There were many other teachers that arrived in the West during the 1970s because of the great interest in Eastern spirituality among young people; such as myself. These gurus had a variety of approaches that appealed to many at the time. Fundamentally, there was nothing wrong with this “movement,” if you like. I personally found the practice of yoga to be very beneficial. However, as I continued to evolve in my own spiritual search, I began to realize that nothing external to us… not even a guru… can bring the Light to us from outside ourselves. We can be inspired by their example and teachings, but we must take the journey. As my own spiritual guide used to say: “Are you going to stand and worship the signpost, or, are you going to take the road?” It is one thing to worship God in any form. It is quite another to experience The Light by turning within. We are ALL made in the Image and likeness of God. As such, That Light is available to all.
    I apologize for piggy-backing on your blog, Mira. I hope this is helpful to those who visit here. Blessings to you!

    • Dave, you can piggy-back on my blog any time you like, I very much enjoy the depth of your responses and I hope others do too. Moreover, I agree with you. Gautama Buddha had many gurus – he learned what he needed to and moved on. The inner guru came alive and it was with this flame that enlightenment dawned. The external guru is only put in our path to lead us further to our Self. Om!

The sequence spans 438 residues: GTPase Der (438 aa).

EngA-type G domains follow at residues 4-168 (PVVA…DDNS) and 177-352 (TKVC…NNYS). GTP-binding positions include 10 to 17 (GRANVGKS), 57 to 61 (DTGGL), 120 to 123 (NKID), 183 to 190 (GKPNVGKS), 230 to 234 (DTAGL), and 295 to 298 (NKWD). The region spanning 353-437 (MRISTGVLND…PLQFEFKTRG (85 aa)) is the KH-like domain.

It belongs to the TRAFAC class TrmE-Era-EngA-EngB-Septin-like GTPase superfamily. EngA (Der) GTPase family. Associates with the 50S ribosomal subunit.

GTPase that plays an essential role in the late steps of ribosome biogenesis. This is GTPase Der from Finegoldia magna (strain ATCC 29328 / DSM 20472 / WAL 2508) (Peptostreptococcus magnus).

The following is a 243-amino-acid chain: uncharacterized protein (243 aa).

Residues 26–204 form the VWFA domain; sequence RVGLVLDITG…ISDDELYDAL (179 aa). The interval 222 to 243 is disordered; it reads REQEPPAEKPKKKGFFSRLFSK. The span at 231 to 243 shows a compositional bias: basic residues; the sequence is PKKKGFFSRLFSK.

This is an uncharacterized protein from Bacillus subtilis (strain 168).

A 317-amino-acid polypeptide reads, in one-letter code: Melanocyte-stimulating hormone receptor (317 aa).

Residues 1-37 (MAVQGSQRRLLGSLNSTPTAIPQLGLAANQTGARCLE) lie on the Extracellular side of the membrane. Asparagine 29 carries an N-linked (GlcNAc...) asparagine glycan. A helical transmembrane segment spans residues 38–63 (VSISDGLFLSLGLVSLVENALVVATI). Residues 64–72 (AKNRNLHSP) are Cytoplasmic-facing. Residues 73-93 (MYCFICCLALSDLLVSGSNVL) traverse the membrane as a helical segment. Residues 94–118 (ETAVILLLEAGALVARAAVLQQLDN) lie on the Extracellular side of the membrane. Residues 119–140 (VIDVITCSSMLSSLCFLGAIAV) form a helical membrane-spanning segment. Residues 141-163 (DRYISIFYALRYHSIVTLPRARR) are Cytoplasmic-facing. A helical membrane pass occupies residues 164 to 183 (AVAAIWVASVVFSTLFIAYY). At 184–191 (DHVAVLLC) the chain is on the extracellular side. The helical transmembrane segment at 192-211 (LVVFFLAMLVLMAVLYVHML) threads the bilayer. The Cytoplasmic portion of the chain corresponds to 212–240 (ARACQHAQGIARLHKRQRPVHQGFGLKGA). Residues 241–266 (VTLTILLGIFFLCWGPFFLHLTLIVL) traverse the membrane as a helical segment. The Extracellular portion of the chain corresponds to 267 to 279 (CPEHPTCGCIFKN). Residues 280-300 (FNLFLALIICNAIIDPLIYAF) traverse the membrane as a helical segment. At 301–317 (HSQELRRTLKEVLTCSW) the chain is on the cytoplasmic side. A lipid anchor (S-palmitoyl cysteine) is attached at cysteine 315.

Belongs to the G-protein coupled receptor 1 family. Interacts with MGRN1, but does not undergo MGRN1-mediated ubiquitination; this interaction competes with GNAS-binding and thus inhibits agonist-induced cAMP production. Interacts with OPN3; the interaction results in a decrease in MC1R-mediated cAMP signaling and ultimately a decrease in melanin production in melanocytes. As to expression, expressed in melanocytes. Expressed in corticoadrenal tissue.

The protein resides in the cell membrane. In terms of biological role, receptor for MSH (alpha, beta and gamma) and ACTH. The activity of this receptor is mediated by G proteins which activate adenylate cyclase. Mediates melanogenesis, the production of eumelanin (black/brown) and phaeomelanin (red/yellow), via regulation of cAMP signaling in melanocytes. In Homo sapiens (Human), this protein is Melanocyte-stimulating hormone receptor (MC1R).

• Thank you for your insightful response, Mira. I don’t profess to know anything more than what others have shared with me, so your words are always appreciated as a catalyst for my own insights. Om Namah Sivaaya!

  3. Hari om, dearest mira, just read your post on gurus and wanted to tell you that recently my daughter told me that i had had “the wool pulled over my eyes” after she had heard that a guru- a very famous one at that – was making lots of money, even millions from followers.
    Even though this guru was doing tremendous good service with that money, my daughrer refused to be convinced. So she has a very bad opinion of gurus, whether right or wrongly in this case,
    But the outcome is she thinks i am pretty gullible. People tend to tar all gurus with the same brush unfortunately.
    Sending you lots of love and light, vimala xxxx

    • Valerie! Been meaning to write to you…so its good to hear from you. You should tell your daughter that just like there are all kinds of lawyers, or businessmen, or mothers, or fathers or whatever, there are all kinds of gurus. The word itself means he or she who dispels darkness…and there’s a big difference between the many gurus we encounter and who help us sometimes enormously, and the satguru, who can lead us all the way to freedom from desire and fear.

      As for the guru who is doing so much good work with the money he or she earns, that is not the way of the jnani. It is rare that this kind of guru stays “clean” – easy to get dirty when we attract such attention. Ramana speaks of the “burnt rope” – an analogy for the full burning of the ego – only such a guru who has burnt the ego can afford to play in the world. Just my thoughts. Much love!

  4. Mira, your advice is straight as an arrow. You have a gift for cutting through the poppycock and getting right to the heart of the matter. So many are so desperate that they reach for the shiniest silver dollar but are blinded by the radiance of the humble penny. Thank you for another thought-provoking article. xxx